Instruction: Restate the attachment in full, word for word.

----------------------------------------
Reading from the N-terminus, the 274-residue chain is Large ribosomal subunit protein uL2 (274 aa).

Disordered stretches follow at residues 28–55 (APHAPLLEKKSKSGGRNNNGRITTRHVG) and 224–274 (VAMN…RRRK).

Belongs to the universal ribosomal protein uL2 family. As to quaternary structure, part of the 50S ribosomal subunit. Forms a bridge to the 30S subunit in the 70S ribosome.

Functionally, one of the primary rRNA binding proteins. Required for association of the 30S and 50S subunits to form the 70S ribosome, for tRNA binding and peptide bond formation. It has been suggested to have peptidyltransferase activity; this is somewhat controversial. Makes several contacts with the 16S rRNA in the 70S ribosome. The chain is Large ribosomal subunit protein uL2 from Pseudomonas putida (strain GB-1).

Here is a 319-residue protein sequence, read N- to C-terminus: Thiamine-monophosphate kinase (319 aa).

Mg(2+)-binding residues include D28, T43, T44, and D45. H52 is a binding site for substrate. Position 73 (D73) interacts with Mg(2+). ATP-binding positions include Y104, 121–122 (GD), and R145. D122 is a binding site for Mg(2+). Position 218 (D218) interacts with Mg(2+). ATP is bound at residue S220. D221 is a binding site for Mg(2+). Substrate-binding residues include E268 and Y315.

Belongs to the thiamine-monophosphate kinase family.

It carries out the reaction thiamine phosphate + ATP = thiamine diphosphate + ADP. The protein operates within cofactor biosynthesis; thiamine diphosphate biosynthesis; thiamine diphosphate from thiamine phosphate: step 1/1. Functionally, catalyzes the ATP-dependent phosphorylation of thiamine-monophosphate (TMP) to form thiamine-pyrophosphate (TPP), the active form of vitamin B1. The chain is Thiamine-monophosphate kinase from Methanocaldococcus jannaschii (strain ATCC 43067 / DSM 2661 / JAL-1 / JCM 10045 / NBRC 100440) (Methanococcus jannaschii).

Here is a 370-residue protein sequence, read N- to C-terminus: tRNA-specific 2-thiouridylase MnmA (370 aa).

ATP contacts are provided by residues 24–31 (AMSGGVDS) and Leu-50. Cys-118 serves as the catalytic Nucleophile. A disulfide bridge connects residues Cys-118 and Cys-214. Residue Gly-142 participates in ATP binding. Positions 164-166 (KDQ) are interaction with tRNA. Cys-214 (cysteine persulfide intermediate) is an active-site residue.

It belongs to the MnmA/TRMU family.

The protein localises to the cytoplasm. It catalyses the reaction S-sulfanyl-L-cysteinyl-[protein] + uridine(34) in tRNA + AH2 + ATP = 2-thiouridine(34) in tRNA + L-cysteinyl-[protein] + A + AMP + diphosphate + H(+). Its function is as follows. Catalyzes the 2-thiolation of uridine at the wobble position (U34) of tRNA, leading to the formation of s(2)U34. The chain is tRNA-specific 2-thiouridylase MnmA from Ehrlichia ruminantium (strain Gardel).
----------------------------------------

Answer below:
Reading from the N-terminus, the 274-residue chain is Large ribosomal subunit protein uL2 (274 aa).

Disordered stretches follow at residues 28–55 (APHAPLLEKKSKSGGRNNNGRITTRHVG) and 224–274 (VAMN…RRRK).

Belongs to the universal ribosomal protein uL2 family. As to quaternary structure, part of the 50S ribosomal subunit. Forms a bridge to the 30S subunit in the 70S ribosome.

Functionally, one of the primary rRNA binding proteins. Required for association of the 30S and 50S subunits to form the 70S ribosome, for tRNA binding and peptide bond formation. It has been suggested to have peptidyltransferase activity; this is somewhat controversial. Makes several contacts with the 16S rRNA in the 70S ribosome. The chain is Large ribosomal subunit protein uL2 from Pseudomonas putida (strain GB-1).

Here is a 319-residue protein sequence, read N- to C-terminus: Thiamine-monophosphate kinase (319 aa).

Mg(2+)-binding residues include D28, T43, T44, and D45. H52 is a binding site for substrate. Position 73 (D73) interacts with Mg(2+). ATP-binding positions include Y104, 121–122 (GD), and R145. D122 is a binding site for Mg(2+). Position 218 (D218) interacts with Mg(2+). ATP is bound at residue S220. D221 is a binding site for Mg(2+). Substrate-binding residues include E268 and Y315.

Belongs to the thiamine-monophosphate kinase family.

It carries out the reaction thiamine phosphate + ATP = thiamine diphosphate + ADP. The protein operates within cofactor biosynthesis; thiamine diphosphate biosynthesis; thiamine diphosphate from thiamine phosphate: step 1/1. Functionally, catalyzes the ATP-dependent phosphorylation of thiamine-monophosphate (TMP) to form thiamine-pyrophosphate (TPP), the active form of vitamin B1. The chain is Thiamine-monophosphate kinase from Methanocaldococcus jannaschii (strain ATCC 43067 / DSM 2661 / JAL-1 / JCM 10045 / NBRC 100440) (Methanococcus jannaschii).

Here is a 370-residue protein sequence, read N- to C-terminus: tRNA-specific 2-thiouridylase MnmA (370 aa).

ATP contacts are provided by residues 24–31 (AMSGGVDS) and Leu-50. Cys-118 serves as the catalytic Nucleophile. A disulfide bridge connects residues Cys-118 and Cys-214. Residue Gly-142 participates in ATP binding. Positions 164-166 (KDQ) are interaction with tRNA. Cys-214 (cysteine persulfide intermediate) is an active-site residue.

It belongs to the MnmA/TRMU family.

The protein localises to the cytoplasm. It catalyses the reaction S-sulfanyl-L-cysteinyl-[protein] + uridine(34) in tRNA + AH2 + ATP = 2-thiouridine(34) in tRNA + L-cysteinyl-[protein] + A + AMP + diphosphate + H(+). Its function is as follows. Catalyzes the 2-thiolation of uridine at the wobble position (U34) of tRNA, leading to the formation of s(2)U34. The chain is tRNA-specific 2-thiouridylase MnmA from Ehrlichia ruminantium (strain Gardel).